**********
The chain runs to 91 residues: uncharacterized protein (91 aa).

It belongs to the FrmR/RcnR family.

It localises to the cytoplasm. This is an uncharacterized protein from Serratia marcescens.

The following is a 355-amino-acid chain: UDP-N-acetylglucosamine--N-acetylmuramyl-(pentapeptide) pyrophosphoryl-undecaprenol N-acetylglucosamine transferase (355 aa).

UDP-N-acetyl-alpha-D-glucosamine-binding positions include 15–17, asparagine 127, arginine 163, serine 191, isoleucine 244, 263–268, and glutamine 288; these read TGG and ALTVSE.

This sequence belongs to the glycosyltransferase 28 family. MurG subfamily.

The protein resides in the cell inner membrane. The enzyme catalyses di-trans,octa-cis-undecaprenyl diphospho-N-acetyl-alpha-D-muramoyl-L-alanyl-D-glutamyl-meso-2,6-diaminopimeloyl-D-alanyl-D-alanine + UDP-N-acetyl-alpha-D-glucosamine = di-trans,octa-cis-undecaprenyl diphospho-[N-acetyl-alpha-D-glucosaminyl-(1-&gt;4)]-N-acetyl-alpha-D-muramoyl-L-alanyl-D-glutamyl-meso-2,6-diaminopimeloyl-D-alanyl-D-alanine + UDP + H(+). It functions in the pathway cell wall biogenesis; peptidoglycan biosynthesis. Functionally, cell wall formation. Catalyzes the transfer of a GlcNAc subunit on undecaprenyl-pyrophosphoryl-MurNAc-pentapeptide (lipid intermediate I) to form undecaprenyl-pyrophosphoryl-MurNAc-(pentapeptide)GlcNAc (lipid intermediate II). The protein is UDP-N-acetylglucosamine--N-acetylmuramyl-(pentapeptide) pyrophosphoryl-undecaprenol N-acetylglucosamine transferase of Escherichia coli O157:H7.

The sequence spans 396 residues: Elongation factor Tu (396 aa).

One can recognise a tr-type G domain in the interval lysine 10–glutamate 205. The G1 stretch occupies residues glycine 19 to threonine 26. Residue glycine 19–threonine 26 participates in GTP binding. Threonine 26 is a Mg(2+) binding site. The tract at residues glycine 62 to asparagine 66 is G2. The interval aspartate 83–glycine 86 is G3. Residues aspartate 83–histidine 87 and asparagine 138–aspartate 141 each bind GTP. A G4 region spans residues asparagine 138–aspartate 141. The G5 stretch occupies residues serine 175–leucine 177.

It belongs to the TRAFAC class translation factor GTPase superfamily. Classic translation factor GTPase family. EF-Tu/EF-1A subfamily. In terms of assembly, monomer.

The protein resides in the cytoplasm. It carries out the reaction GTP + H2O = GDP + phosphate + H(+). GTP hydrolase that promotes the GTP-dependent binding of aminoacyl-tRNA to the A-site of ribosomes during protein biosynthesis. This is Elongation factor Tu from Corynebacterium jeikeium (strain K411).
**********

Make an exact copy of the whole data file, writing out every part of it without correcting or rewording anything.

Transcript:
The chain runs to 91 residues: uncharacterized protein (91 aa).

It belongs to the FrmR/RcnR family.

It localises to the cytoplasm. This is an uncharacterized protein from Serratia marcescens.

The following is a 355-amino-acid chain: UDP-N-acetylglucosamine--N-acetylmuramyl-(pentapeptide) pyrophosphoryl-undecaprenol N-acetylglucosamine transferase (355 aa).

UDP-N-acetyl-alpha-D-glucosamine-binding positions include 15–17, asparagine 127, arginine 163, serine 191, isoleucine 244, 263–268, and glutamine 288; these read TGG and ALTVSE.

This sequence belongs to the glycosyltransferase 28 family. MurG subfamily.

The protein resides in the cell inner membrane. The enzyme catalyses di-trans,octa-cis-undecaprenyl diphospho-N-acetyl-alpha-D-muramoyl-L-alanyl-D-glutamyl-meso-2,6-diaminopimeloyl-D-alanyl-D-alanine + UDP-N-acetyl-alpha-D-glucosamine = di-trans,octa-cis-undecaprenyl diphospho-[N-acetyl-alpha-D-glucosaminyl-(1-&gt;4)]-N-acetyl-alpha-D-muramoyl-L-alanyl-D-glutamyl-meso-2,6-diaminopimeloyl-D-alanyl-D-alanine + UDP + H(+). It functions in the pathway cell wall biogenesis; peptidoglycan biosynthesis. Functionally, cell wall formation. Catalyzes the transfer of a GlcNAc subunit on undecaprenyl-pyrophosphoryl-MurNAc-pentapeptide (lipid intermediate I) to form undecaprenyl-pyrophosphoryl-MurNAc-(pentapeptide)GlcNAc (lipid intermediate II). The protein is UDP-N-acetylglucosamine--N-acetylmuramyl-(pentapeptide) pyrophosphoryl-undecaprenol N-acetylglucosamine transferase of Escherichia coli O157:H7.

The sequence spans 396 residues: Elongation factor Tu (396 aa).

One can recognise a tr-type G domain in the interval lysine 10–glutamate 205. The G1 stretch occupies residues glycine 19 to threonine 26. Residue glycine 19–threonine 26 participates in GTP binding. Threonine 26 is a Mg(2+) binding site. The tract at residues glycine 62 to asparagine 66 is G2. The interval aspartate 83–glycine 86 is G3. Residues aspartate 83–histidine 87 and asparagine 138–aspartate 141 each bind GTP. A G4 region spans residues asparagine 138–aspartate 141. The G5 stretch occupies residues serine 175–leucine 177.

It belongs to the TRAFAC class translation factor GTPase superfamily. Classic translation factor GTPase family. EF-Tu/EF-1A subfamily. In terms of assembly, monomer.

The protein resides in the cytoplasm. It carries out the reaction GTP + H2O = GDP + phosphate + H(+). GTP hydrolase that promotes the GTP-dependent binding of aminoacyl-tRNA to the A-site of ribosomes during protein biosynthesis. This is Elongation factor Tu from Corynebacterium jeikeium (strain K411).